1. a question about Lebesgue measurable function

Please give a Lebesgue measurable subset E of Rn
and a Lebesgue measurable and finite-valued function f on E
satisfies
there doesn't exist a sequence of Lebesgue measurable subsets {Ek}k=1,2,...
of E
such that
(1)the untion of Ek is E;
(2)the restriction of f to every set Ek is continuous on Ek.

2. Re: a question about Lebesgue measurable function

I think the function that is 1 if every coordinate is rational and 0 elsewhere might do what you want.

Edit: Oops, no it doesn't. Obviously.

Maybe divide R^n into equivalence classes where x~y iff x-y has all rational coordinates. Well-order the equivalence classes and set your function equal to 2^{-n} on the first countable infinity of them, and zero elsewhere.

3. Re: a question about Lebesgue measurable function

If the range of function f is countable,then f certainly doesn't satisfy.

4. Re: a question about Lebesgue measurable function

Yeah, you're right, else we'd just get the sequence as inverse images of points in the range. Okay, there's nothing keeping us from assigning a different value to each equivalence class. There is an injection from the equivalence classes into [0,1] for example.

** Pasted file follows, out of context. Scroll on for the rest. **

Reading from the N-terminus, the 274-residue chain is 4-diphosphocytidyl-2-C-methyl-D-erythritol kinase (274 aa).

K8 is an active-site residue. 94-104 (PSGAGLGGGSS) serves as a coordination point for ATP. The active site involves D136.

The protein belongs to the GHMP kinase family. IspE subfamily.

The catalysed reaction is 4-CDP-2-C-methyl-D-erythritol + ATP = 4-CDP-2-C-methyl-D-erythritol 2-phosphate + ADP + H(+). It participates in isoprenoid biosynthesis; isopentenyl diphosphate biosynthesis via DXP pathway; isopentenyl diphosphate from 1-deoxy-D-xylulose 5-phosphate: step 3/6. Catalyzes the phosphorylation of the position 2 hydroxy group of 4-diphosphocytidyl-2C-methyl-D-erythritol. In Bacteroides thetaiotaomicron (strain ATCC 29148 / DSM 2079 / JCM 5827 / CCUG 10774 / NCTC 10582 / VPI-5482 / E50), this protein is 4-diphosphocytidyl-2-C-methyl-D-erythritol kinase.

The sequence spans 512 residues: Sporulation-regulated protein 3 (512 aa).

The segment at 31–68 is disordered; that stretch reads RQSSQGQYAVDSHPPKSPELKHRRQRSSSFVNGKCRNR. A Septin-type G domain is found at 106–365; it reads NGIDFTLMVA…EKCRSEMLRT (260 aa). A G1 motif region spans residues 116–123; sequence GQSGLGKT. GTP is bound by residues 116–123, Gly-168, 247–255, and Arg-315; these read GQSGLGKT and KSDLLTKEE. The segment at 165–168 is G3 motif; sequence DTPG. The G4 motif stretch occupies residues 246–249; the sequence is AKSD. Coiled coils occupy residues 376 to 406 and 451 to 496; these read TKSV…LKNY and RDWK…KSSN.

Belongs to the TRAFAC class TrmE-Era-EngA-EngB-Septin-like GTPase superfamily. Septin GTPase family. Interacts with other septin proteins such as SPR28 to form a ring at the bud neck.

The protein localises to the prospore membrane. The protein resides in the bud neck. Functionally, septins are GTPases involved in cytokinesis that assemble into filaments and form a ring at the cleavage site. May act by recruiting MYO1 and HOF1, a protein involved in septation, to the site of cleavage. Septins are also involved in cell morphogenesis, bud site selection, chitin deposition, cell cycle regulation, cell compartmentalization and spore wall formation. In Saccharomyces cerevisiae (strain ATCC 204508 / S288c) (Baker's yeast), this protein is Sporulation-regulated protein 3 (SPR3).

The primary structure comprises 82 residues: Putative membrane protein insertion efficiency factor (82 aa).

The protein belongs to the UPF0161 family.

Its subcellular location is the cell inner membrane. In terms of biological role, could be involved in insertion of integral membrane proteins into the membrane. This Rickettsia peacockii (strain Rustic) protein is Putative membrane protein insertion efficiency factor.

I may be overthinking this. I think the key point is going to be that a complete metric space cannot be written as a countable union of nowhere dense sets. So one of our subsets is dense on some open ball in R^n. We need a function so ugly that its restriction to any dense subset of any open ball cannot be continuous. I thought along this line for a while but couldn't get further. Maybe it's not the way to go, or maybe my analysis is too rusty. Good luck!

5. Re: a question about Lebesgue measurable function

Originally Posted by Tinyboss
Maybe divide R^n into equivalence classes where x~y iff x-y has all rational coordinates. Well-order the equivalence classes and set your function equal to 2^{-n} on the first countable infinity of them, and zero elsewhere.
I don't think this set is measurable since it's the product of copies of a non-measurable one.

Edit: As for the question, for example if $\displaystyle E\subset \mathbb{R}^n$ is compact then by Lusin's theorem we can obtain sets with the desired properties with the exception that $\displaystyle \cup E_k = E\setminus Z$ with $\displaystyle \lambda (Z)=0$, so maybe we could construct a function for which this cannot be improved.

6. Re: a question about Lebesgue measurable function

Originally Posted by mathabc
Please give a Lebesgue measurable subset E of Rn
and a Lebesgue measurable and finite-valued function f on E
satisfies
there doesn't exist a sequence of Lebesgue measurable subsets {Ek}k=1,2,...
of E
such that
(1)the untion of Ek is E;
(2)the restriction of f to every set Ek is continuous on Ek.
The way I read this it's impossible. Let $\displaystyle f:E\to\mathbb{R}^n$ be a finite-valued Lebesgue measurable function. The codomain of $\displaystyle f$ is the finite set $\displaystyle \{y_1,\cdots,y_k\}$. We can put $\displaystyle \epsilon$-balls $\displaystyle B_i$ around each $\displaystyle y_i$ such that $\displaystyle B_1,\cdots,B_k$ are disjoint. Then $\displaystyle E_1,\cdots,E_k$ are measurable sets satisfying (1) and (2), where $\displaystyle E_i=f^{-1}(B_i)$.